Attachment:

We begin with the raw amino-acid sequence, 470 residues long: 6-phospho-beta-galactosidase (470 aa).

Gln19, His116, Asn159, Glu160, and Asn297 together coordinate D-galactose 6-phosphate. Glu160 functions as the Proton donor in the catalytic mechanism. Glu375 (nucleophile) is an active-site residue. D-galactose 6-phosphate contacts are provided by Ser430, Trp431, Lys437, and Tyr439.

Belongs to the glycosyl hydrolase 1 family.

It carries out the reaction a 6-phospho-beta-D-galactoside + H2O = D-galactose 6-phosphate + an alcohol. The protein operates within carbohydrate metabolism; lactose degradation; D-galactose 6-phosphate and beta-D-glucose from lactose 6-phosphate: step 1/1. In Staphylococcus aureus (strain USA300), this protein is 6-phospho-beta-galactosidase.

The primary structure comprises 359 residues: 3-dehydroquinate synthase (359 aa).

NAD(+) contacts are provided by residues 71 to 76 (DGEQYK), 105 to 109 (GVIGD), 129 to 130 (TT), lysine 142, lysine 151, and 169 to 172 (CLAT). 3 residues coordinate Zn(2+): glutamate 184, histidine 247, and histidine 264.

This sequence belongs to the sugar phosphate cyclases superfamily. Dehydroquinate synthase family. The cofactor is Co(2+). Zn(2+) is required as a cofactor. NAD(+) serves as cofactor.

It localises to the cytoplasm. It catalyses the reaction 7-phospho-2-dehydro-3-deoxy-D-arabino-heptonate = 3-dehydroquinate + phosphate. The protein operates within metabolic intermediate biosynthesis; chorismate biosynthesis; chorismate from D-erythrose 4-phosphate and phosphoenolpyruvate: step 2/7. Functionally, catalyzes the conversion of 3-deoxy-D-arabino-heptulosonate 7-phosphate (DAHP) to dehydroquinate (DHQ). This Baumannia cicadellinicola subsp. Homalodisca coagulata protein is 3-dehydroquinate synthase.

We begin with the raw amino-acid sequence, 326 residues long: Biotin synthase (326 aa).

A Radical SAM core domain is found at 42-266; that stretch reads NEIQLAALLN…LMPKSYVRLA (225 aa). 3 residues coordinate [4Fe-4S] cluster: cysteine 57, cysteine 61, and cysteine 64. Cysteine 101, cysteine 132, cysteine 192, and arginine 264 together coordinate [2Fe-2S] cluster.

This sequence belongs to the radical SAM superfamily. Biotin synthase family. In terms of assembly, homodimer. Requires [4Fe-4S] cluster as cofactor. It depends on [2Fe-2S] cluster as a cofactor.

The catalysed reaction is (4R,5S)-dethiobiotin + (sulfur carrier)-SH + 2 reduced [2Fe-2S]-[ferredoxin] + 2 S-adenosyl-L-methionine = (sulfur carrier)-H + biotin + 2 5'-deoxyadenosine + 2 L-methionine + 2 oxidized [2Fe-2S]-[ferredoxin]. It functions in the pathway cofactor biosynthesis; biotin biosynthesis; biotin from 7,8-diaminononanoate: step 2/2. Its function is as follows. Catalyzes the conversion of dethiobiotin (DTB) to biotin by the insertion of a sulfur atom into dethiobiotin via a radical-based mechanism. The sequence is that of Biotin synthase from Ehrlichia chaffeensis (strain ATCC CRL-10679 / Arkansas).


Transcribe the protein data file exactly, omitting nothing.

We begin with the raw amino-acid sequence, 470 residues long: 6-phospho-beta-galactosidase (470 aa).

Gln19, His116, Asn159, Glu160, and Asn297 together coordinate D-galactose 6-phosphate. Glu160 functions as the Proton donor in the catalytic mechanism. Glu375 (nucleophile) is an active-site residue. D-galactose 6-phosphate contacts are provided by Ser430, Trp431, Lys437, and Tyr439.

Belongs to the glycosyl hydrolase 1 family.

It carries out the reaction a 6-phospho-beta-D-galactoside + H2O = D-galactose 6-phosphate + an alcohol. The protein operates within carbohydrate metabolism; lactose degradation; D-galactose 6-phosphate and beta-D-glucose from lactose 6-phosphate: step 1/1. In Staphylococcus aureus (strain USA300), this protein is 6-phospho-beta-galactosidase.

The primary structure comprises 359 residues: 3-dehydroquinate synthase (359 aa).

NAD(+) contacts are provided by residues 71 to 76 (DGEQYK), 105 to 109 (GVIGD), 129 to 130 (TT), lysine 142, lysine 151, and 169 to 172 (CLAT). 3 residues coordinate Zn(2+): glutamate 184, histidine 247, and histidine 264.

This sequence belongs to the sugar phosphate cyclases superfamily. Dehydroquinate synthase family. The cofactor is Co(2+). Zn(2+) is required as a cofactor. NAD(+) serves as cofactor.

It localises to the cytoplasm. It catalyses the reaction 7-phospho-2-dehydro-3-deoxy-D-arabino-heptonate = 3-dehydroquinate + phosphate. The protein operates within metabolic intermediate biosynthesis; chorismate biosynthesis; chorismate from D-erythrose 4-phosphate and phosphoenolpyruvate: step 2/7. Functionally, catalyzes the conversion of 3-deoxy-D-arabino-heptulosonate 7-phosphate (DAHP) to dehydroquinate (DHQ). This Baumannia cicadellinicola subsp. Homalodisca coagulata protein is 3-dehydroquinate synthase.

We begin with the raw amino-acid sequence, 326 residues long: Biotin synthase (326 aa).

A Radical SAM core domain is found at 42-266; that stretch reads NEIQLAALLN…LMPKSYVRLA (225 aa). 3 residues coordinate [4Fe-4S] cluster: cysteine 57, cysteine 61, and cysteine 64. Cysteine 101, cysteine 132, cysteine 192, and arginine 264 together coordinate [2Fe-2S] cluster.

This sequence belongs to the radical SAM superfamily. Biotin synthase family. In terms of assembly, homodimer. Requires [4Fe-4S] cluster as cofactor. It depends on [2Fe-2S] cluster as a cofactor.

The catalysed reaction is (4R,5S)-dethiobiotin + (sulfur carrier)-SH + 2 reduced [2Fe-2S]-[ferredoxin] + 2 S-adenosyl-L-methionine = (sulfur carrier)-H + biotin + 2 5'-deoxyadenosine + 2 L-methionine + 2 oxidized [2Fe-2S]-[ferredoxin]. It functions in the pathway cofactor biosynthesis; biotin biosynthesis; biotin from 7,8-diaminononanoate: step 2/2. Its function is as follows. Catalyzes the conversion of dethiobiotin (DTB) to biotin by the insertion of a sulfur atom into dethiobiotin via a radical-based mechanism. The sequence is that of Biotin synthase from Ehrlichia chaffeensis (strain ATCC CRL-10679 / Arkansas).